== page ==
AMD’s upcoming Zen core-architecture has grabbed a lot of attention recently and with good reasons too. Zen is not only the brand new x86 micro-architecture from AMD in a long time; it also has the difficult yet important task of bringing the competition back into the enthusiast space. The competition that was still there back in the K10/K12 days, resulting in some fine line of CPUs like Phenom and Thuban. Since then however things have been downhill for AMD. FX processors based on Bulldozer, the company’s last generation micro-architecture didn’t fare well and while Piledriver, its eventual update, improved performance a bit it was nowhere near challenging Intel’s supremacy. Whether Zen is going to change all that is a million rupee question and to get the answer we have to wait till the 1st quarter of 2017 when the Summit Ridge platform (Zen + AM4 motherboards) will be made available for mass market. For now we know this – it’ll be called Ryzen and it can go toe-to-toe with an Intel i7-6900K!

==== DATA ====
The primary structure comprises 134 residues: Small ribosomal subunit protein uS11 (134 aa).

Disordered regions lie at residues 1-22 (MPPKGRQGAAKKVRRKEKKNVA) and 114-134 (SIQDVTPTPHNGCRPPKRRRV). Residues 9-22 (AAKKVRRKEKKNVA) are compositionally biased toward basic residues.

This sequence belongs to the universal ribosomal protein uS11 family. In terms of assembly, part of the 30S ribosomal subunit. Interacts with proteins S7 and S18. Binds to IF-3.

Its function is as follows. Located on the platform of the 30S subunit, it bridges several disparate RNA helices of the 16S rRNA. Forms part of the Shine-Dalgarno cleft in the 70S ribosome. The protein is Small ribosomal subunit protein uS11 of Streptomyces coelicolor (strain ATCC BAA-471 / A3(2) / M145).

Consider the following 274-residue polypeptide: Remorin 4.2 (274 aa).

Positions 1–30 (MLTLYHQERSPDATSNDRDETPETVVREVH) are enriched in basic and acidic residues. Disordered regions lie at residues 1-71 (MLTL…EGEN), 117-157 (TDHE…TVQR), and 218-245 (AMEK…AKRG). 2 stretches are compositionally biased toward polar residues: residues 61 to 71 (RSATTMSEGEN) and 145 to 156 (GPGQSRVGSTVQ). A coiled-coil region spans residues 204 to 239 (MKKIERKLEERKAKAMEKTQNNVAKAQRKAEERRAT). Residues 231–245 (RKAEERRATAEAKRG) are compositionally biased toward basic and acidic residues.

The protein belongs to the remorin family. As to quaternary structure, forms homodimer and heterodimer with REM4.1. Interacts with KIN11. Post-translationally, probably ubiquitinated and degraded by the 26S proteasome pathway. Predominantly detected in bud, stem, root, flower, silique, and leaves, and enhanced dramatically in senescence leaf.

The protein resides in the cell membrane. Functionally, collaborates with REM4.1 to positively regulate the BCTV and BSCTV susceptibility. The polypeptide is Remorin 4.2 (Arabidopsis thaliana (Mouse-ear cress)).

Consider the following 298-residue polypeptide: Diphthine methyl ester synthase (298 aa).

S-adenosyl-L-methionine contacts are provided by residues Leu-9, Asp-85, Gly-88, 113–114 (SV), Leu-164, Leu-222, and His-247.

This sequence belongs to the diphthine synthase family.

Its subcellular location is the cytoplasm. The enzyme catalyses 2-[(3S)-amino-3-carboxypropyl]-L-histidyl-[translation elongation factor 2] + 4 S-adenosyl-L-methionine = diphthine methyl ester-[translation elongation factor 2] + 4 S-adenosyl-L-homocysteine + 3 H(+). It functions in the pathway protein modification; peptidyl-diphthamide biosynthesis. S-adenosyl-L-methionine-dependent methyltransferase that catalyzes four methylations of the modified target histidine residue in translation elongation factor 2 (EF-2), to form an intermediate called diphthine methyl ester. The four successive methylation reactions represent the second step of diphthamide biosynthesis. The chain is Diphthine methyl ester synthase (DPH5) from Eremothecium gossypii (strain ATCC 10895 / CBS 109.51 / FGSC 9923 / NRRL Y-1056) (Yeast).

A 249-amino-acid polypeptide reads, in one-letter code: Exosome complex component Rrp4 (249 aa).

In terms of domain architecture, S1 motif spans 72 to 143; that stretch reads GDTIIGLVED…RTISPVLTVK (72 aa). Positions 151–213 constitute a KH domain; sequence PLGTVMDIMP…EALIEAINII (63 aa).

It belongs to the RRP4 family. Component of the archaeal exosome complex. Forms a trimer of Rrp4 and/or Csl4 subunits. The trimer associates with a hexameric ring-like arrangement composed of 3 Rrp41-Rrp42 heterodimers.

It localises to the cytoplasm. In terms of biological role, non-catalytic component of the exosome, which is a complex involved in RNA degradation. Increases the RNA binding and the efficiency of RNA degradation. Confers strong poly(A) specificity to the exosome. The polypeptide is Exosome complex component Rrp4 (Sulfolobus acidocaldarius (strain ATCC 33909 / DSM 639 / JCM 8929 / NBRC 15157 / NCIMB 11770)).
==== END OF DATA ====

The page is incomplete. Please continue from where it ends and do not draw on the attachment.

Last week AMD hosted an event dubbed New Horizon in Austin, Texas to shed new lights on some of the specs, features and performance of the upcoming release. So without wasting anytime, let’s delve into the details. First of all – "Zen" has evolved into "Ryzen"! No, it’s not some kind of a new Pokemon if that’s what you’ve been wondering about; rather, it’s the name under which the first products based on Zen architecture will see the light of day. This may sound a bit confusing to the uninitiated but that’s how things are in the semiconductor industry – lots of codes and lots of names! For now just remember that the underlying architecture is still the same old Zen but the new series of processors based on it are going to be branded as Ryzen. Does that mean that AMD is going to ditch the “FX” moniker which the current batches of Vishera CPUs bear? Seems very likely as the company may decide to give the famed “FX” branding a rest after the not so glorious 2nd innings and start things anew with “Ryzen”. There could be more than one high-end processor under the “Ryzen” branding umbrella along with the one that AMD demonstrated in the event. The part in question is an 8-core 16-thread model, clocked at 3.4GHz base frequency and features a whopping 16MB L3 cache (20MB total). The TDP (Thermal Design Power) is a very respectable 95W for such specifications. There is no word on the boost clock although AMD has indicated that the clock frequency could go even higher. Remember that the silicon isn’t yer ready for the primetime and it wasn’t that long ago when early engineering samples were reported to be operating at around 2.8GHz with AMD itself showing a 3GHz part during IDF. Needless to say the final clock speed will be one of the most interesting aspects of Ryzen launch.